Bothered by elbow tenderness, Burkhart made only nine appearances (six starts) in the first three months of the season. Snapping a four-game Cardinals losing streak, he pitched a 16-0, ten-hit shutout against the Cincinnati Reds on July 3. Pitching for the first time in 16 days, Burkhart hurled his last big-league shutout on August 19 when he blanked the Reds on eight hits, winning 6-0. Five days later, his complete-game 3-1 victory over the Phillies kept the streaking Cardinals in a tie for first place with their archrival Dodgers. With a healthy pitching staff in September, Burkhart worked out of the bullpen. The Cardinals went 42-19 over the last two months of the season and won their fourth pennant in five years. In 25 appearances (13 starts) Burkhart finished with a 6-3 record and a 2.88 ERA. He did not play in the Cardinals’ exciting seven-game victory over the Boston Red Sox in the World Series.
Burkhart’s promising start (24-11 and a 2.89) in his first two years in the majors was followed by three years filled with arm miseries and chronic arm pain. Used primarily in mopup situations and as an occasional spot starter in 1947, he struggled and won just three of nine decisions, surrendering 108 hits and 14 home runs (more than his first two years combined) in 95 innings while his ERA skyrocketed to 5.21. After the season he had bone chips removed from his right elbow by the team physician Dr. Robert Hyland, but his future looked bleak. Contending for a spot on the staff in spring training in 1948, Burkhart had problems with two of the keys to his previous success, control and movement. “Burkhart throws a good knuckler,” said catcher Del Wilbur, noting a change in his pitches, “but it always acts the same way. It drops.”xvi
Owning a 5.54 ERA in 37? innings, Burkhart was traded in July 1948 to the Cincinnati Reds for first baseman Babe Young, but fared even worse, losing three times without a win and posting an ERA near 7.00. Despite Burkhart’s ineffectiveness, the Reds gave him another shot in 1949, but after six appearances, Burkhart was optioned to Syracuse, where he spent two months with little improvement (3-9 with a 3.75 ERA). He was recalled in July and concluded his last season in the major leagues with a 0-0 record and 3.18 ERA in 28? innings.
After pitching in relief for the Chiefs in 1950, Burkhart held out the following season, saying he “wanted to play in the Coast League.”xvii He was traded to Oakland but was released by the Oaks in July with a 6.23 ERA, bringing his playing career to a close. In five big-league seasons, he went 27-20 with a 3.84 ERA in 519? innings. He won 101 games and lost 78 in a ten-year minor-league career.
In 1952 Burkhart began a 22-year career as an umpire. Unsure what to do after he was released by Oakland, he had hoped to find a job in the Cardinals’ organization and contacted owner Fred Saigh about a possible coaching job.xviii But after reading an advertisement in The Sporting News, he decided to attend the George Barr Umpire School, then the country’s premier academy for umpires, in Longwood, Florida. After completing the month-long course, he was hired by the Class D Florida State League. From 1952 through 1956 Burkhart worked his way up the ladder (Class B Big State League, Class A Western League, and Class A Texas League), before being hired by the National League to start the 1957 season.xix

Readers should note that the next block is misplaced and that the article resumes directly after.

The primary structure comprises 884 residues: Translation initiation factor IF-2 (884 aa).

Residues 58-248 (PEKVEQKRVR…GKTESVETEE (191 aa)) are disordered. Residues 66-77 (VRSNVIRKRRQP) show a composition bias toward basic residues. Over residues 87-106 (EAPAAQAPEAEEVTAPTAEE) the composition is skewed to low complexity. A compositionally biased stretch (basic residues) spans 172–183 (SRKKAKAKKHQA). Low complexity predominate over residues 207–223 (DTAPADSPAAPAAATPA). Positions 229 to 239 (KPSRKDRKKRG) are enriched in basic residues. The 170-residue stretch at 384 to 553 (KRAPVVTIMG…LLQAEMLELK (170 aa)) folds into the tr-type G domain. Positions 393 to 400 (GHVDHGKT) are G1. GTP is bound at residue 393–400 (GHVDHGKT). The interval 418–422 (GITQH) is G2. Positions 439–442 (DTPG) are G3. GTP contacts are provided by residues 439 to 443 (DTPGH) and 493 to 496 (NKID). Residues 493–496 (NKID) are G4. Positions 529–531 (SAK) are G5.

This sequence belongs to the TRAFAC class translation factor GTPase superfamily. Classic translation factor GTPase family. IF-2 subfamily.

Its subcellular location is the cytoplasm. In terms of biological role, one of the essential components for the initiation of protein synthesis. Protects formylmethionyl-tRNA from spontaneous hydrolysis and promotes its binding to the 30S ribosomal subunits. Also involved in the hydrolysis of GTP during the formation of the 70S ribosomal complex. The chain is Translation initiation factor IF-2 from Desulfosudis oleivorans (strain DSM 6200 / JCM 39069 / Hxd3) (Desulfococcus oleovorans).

In his 17-year career as a National League umpire, Burkhart built a reputation as one of the league’s best. “The players trust you more if they know you’ve played before,” he said. “It makes it easier for an umpire to understand the player’s temperament and problems.”xx Well regarded and generally liked by players, Burkhart worked in three World Series (1962, 1964, and 1970 when he served as crew chief) and in four All-Star Games.
Unfairly, Burkhart’s 36-year career in baseball is best remembered for one of the most controversial calls in baseball history. In Game One of the 1970 World Series between Cincinnati and Baltimore, with the game tied 3-3 and runners on first and third, the Reds’ Ty Cline hit a high chopper in front of home plate. Burkhart positioned himself to call it fair or foul. Bernie Carbo, on third, broke for home. Orioles catcher Elrod Hendricks lunged to make the tag on Carbo but was blocked by Burkhart, whom he knocked down on his backside. With his back to the play, Burkhart called Carbo out without consulting other umpires. “I looked over my shoulder and saw the catcher tag him,” he said after the game. “I saw it so fast. I don’t know how I saw it.”xxi Replays showed that not only did Hendricks apply the tag with his glove while holding the ball in his right hand, Carbo missed the plate. Though Reds manager Sparky Anderson argued the call, he said after game, “The umpires didn’t beat us, Baltimore did.”xxii Fans at Riverfront Stadium were stunned and outraged. Commissioner Bowie Kuhn ordered extra security for Burkhart in Game Two, when he worked the right-field line.
Six years after retiring, Burkhart returned to baseball in 1979 when major-league umpires went on strike. Serving as an “adviser” to replacement umpires, he counseled them on everything from game tactics and interaction with players and managers to handling the press. Many striking umpires considered Burkhart’s activity “treason” and severed ties with him.xxiii
Suffering from emphysema, Burkhart died at the age of 88 on December 29, 2004. He was buried at Woodlawn Cemetery in Knoxville.xxiv
Ken Burkhart player file at the National Baseball Hall of Fame
New York Times
The Sporting News
i The Sporting News, August 30, 1945, 7.
iv Syracuse Herald Journal, June 24, 1941, 18.
vi The Sporting News, June 14, 1945, 4.
vii The Sporting News, June 21, 1945, 10.
viii The Sporting News, August 30, 1945, 7.
ix The Sporting News, July 5, 1945, 6.
x The Sporting News, August 16, 1945, 15.
xi The Sporting News, August 30, 1945, 2.
xii The Sporting News, August 16, 1945, 15.
xiii William B. Mead. Baseball Goes to War (Washington: Broadcast Interview Source, 1998), 233.
xiv The Sporting News, October 23, 1946, 6.
xv The Sporting News, August 30, 1945, 7.
xvi The Sporting News, April 21, 1948. 11.
xvii The Sporting News, April 25, 1951, 30.
xviii The Sporting News, February 20, 1957, 13.
xxi The Sporting News, October 24, 1970, 7.
xxiii Texas Monthly, June 1979, 134.
xxiv The Deadball Era. http://www.thedeadballera.com/Obits/Obits_B/Burkhart.Ken.Obit.html